ASTK15431U  CANCELLED - COURSE: Sociological Approaches in International Relations

Volume 2017/2018

Bachelorlevel: 10 ECTS
Masterlevel: 7,5 ECTS


Twenty years ago, constructivism rose within the discipline of International Relation (IR) as the main challenger of rational theory (liberalism and realism).  Instead of approaching the world as a given as do rationalism, constructivism defended a position that can be summarized by the two following claims: the social constructions of knowledge and the social construction of reality (Guzzini 2000, 149). Nowadays, constructivists are firmly established within IR discipline, which geared the theoretical attention of the discipline to the role of social construction. In so doing, constructivism has opened the door for IR to develop richer analytical frameworks through disciplinary borrowing from the field of sociology. In that spirit, the International Studies Association has sought to engage deeper with sociology and social theory by creating in 2007 an International Political Sociological section as well as the journal of International Political Sociology. In light of these recent developments within the discipline of IR, the course explores how sociology has contributed to IR theory and the study of world politics. The course is divided in three parts. The first part addresses early constructivist work to understand how constructivism challenged mainstream IR theory. The second part looks at two distinct approaches that have heavily drawn on sociology, namely the discursive approach and the practice-based approach. Finally the last part addresses privileged concrete empirical objects for sociology and IR.  

Part 1


1. Introduction

2. Constructivism in IR

3. Rationalism vs Constructivism

4. The Practice Turn

5. The role of interaction

6. An interactionist approach of international relations

7:  The power of discourse

8:  The role of discourse in international relations

9:  Governmentality

10- The governmentalisation of international relations

11- International System

12- International Organisation

13- International Markets

14: Conclusion

The course is a part of the Specialization 'International Relations'

Learning Outcome

After the completion of the class, the student should a) be able to critically engages with scientific work that are at the intersection between international theory and sociology, b) be able to critically assess the merits and limits to approach international relations from a sociological point of view 3) have the capacity to formulate research questions that open the door to sociological approaches in international relations 4) be able to make informed analysis of the constructivist literature.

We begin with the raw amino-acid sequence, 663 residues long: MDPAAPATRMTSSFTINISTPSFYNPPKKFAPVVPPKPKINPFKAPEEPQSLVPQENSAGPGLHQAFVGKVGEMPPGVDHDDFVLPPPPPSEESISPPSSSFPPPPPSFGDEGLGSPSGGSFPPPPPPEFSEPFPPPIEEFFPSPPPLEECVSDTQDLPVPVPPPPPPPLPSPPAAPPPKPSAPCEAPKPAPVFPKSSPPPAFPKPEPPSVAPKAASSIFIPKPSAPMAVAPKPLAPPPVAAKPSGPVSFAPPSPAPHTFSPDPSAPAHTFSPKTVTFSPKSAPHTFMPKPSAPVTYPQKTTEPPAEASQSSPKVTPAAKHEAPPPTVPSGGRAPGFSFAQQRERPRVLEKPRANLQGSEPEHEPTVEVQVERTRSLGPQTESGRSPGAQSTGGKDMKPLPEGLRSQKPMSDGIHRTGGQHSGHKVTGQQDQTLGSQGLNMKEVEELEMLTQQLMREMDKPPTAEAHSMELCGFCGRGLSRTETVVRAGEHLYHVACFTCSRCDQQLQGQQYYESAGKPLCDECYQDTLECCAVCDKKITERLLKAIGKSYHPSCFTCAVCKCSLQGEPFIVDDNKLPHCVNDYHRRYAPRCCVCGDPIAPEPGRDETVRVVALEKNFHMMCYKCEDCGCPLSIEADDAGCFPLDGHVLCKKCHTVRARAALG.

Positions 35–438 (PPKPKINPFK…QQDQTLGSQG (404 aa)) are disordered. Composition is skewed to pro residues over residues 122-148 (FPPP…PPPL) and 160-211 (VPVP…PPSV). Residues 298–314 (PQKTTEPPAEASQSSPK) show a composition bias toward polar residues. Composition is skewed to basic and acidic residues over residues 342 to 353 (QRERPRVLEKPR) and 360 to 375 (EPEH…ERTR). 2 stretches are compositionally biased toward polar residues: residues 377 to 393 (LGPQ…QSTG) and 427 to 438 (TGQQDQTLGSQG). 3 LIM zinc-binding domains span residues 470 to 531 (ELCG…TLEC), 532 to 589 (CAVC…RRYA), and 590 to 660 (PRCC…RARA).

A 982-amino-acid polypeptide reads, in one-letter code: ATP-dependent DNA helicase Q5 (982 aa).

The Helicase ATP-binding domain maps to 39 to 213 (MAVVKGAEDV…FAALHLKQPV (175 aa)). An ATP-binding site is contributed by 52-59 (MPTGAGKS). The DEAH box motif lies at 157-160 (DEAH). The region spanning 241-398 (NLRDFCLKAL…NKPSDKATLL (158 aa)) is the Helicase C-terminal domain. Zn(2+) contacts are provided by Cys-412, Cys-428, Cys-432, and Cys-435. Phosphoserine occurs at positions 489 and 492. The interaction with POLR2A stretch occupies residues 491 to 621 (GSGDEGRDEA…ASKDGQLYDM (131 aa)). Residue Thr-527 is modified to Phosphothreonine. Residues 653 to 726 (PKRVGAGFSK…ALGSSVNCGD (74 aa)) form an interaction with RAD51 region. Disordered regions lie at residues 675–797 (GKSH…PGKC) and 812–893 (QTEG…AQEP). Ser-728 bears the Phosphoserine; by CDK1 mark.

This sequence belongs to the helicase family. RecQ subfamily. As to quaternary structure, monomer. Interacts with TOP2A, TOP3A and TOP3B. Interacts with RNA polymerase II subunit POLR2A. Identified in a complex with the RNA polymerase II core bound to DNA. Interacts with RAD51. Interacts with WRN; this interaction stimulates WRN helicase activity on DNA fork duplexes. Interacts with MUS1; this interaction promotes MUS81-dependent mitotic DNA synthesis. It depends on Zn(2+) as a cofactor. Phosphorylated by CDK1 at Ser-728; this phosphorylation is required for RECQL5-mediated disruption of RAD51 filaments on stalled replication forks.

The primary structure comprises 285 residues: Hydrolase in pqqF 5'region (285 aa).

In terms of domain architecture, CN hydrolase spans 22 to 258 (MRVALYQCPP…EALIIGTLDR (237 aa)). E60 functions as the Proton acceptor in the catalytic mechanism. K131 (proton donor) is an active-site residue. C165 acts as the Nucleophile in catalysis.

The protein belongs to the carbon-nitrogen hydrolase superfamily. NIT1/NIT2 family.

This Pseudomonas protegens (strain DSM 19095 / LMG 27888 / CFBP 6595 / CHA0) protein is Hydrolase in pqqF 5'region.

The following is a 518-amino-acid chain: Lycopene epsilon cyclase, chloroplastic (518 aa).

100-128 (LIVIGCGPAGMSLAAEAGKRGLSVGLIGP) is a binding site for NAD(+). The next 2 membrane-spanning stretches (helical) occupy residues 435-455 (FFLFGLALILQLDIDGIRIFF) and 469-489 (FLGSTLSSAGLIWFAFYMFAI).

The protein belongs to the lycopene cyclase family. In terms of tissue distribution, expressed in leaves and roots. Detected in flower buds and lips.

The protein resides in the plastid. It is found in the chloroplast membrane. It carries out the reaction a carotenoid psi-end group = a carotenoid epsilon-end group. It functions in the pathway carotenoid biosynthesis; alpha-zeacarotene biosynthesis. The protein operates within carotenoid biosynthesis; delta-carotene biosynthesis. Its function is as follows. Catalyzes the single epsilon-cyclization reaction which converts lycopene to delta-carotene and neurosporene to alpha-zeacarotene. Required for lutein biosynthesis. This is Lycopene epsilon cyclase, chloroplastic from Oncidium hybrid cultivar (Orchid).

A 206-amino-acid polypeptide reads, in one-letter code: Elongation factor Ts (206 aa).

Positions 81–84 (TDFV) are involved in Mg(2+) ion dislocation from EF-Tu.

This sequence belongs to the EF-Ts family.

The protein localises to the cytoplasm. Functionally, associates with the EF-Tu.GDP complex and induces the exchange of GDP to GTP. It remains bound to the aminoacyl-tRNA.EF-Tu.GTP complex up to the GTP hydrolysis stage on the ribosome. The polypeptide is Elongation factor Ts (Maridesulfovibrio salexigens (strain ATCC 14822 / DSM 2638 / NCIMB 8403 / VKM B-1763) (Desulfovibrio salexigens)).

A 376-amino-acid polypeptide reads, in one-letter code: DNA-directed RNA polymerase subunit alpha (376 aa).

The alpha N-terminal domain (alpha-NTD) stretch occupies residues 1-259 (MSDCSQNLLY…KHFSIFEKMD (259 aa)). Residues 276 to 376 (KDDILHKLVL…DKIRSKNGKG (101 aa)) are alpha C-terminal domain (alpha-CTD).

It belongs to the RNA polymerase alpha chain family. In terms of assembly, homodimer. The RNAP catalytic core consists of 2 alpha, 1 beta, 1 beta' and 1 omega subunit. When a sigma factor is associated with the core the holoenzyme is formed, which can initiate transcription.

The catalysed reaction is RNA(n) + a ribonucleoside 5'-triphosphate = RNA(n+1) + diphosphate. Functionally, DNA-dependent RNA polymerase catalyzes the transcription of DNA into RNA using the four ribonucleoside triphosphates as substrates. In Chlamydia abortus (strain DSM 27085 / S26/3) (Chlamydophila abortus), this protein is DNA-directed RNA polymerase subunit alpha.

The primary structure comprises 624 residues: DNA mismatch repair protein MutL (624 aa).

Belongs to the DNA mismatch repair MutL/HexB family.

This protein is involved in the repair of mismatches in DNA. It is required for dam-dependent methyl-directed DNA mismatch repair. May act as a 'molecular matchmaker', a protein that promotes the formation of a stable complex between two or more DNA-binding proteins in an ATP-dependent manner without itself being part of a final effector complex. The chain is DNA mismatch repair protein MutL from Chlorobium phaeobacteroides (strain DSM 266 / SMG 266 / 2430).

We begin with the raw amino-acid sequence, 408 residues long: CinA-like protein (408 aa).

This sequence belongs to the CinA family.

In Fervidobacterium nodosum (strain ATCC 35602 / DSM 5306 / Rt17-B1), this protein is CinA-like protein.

Adler, Emanuel, “Constructivism and International Relations, “Handbook of International Relations, 95-118.


Adler, Emanuel, and Vincent Pouliot. ‘International Practices’. International Theory 3, no. 01 (February 2011): 1–36.


Adler-Nissen, Rebecca. Bourdieu in International Relations: Rethinking Key Concepts in IR. New York: Routledge, 2013.


———. ‘Stigma Management in International Relations: Transgressive Identities, Norms, and Order in International Society’. International Organization 68, no. 01 (January 2014): 143–76. doi:10.1017/​S0020818313000337.


Barnett, Michael, and Martha Finnemore. Rules For the World: International Organization in Global Politics. Ithaca: Cornell University Press, 2004.


Bourdieu, Pierre., and Loïc J. D. Wacquant. An Invitation to Reflexive Sociology. Chicago: University of Chicago Press, 1992.


Branch, Jordan. ‘Mapping the Sovereign State: Technology, Authority, and Systemic Change’. International Organization 65, no. 01 (January 2011): 1–36.


Callon, Michel. ‘Introduction: The Embeddedness of Economic Markets in Economics’. In Laws of the Markets, edited by Michel. Callon, 1st ed., 1–57. Oxford: Wiley-Blackwell, 1998.


Foucault, Michel, Security, Territory, population : lectures at the Collège de France (Palgrave Macmillan, 2007) : 126-145.

Jackson, Patrick Thaddeus. Civilizing the Enemy : German Reconstruction and the Invention of the West. Ann Arbor: University of Michigan Press, 2006.


Mérand, Frédéric. European Defence Policy beyond the Nation State. Oxford: Oxford University Press, 2008.

Ruggie, John Gerard, « "Territoriality and Beyond: Problematizing Modernity in International Relations," International Organization 47/1 (1993), 141-176.

Wendt, Alexander. ‘On Constitution and Causation in International Relations’. Review of International Studies 24, no. 05 (1998): 101–18.

———. ‘The Agent-Structure Problem in International Relations Theory’. International Organization 41, no. 3 (1987): 335–70.


** A complete reading list would be ready by the beginning of the course. 

Good knowledge of IR theories
The course features two-hour sessions that partly comprise mini-lectures and seminar activities, and are partly student led. To this end, the assessment will encourage students to build on their knowledge. Assessment will take the form of an oral exam.
7,5 ECTS
Type of assessment
Oral examination
Oral exam
Marking scale
7-point grading scale
Censorship form
External censorship
Criteria for exam assesment
  • Grade 12 is given for an outstanding performance: the student lives up to the course's goal description in an independent and convincing manner with no or few and minor shortcomings
  • Grade 7 is given for a good performance: the student is confidently able to live up to the goal description, albeit with several shortcomings
  • Grade 02 is given for an adequate performance: the minimum acceptable performance in which the student is only able to live up to the goal description in an insecure and incomplete manner
  • Category
  • Hours
  • Class Instruction
  • 28
  • Total
  • 28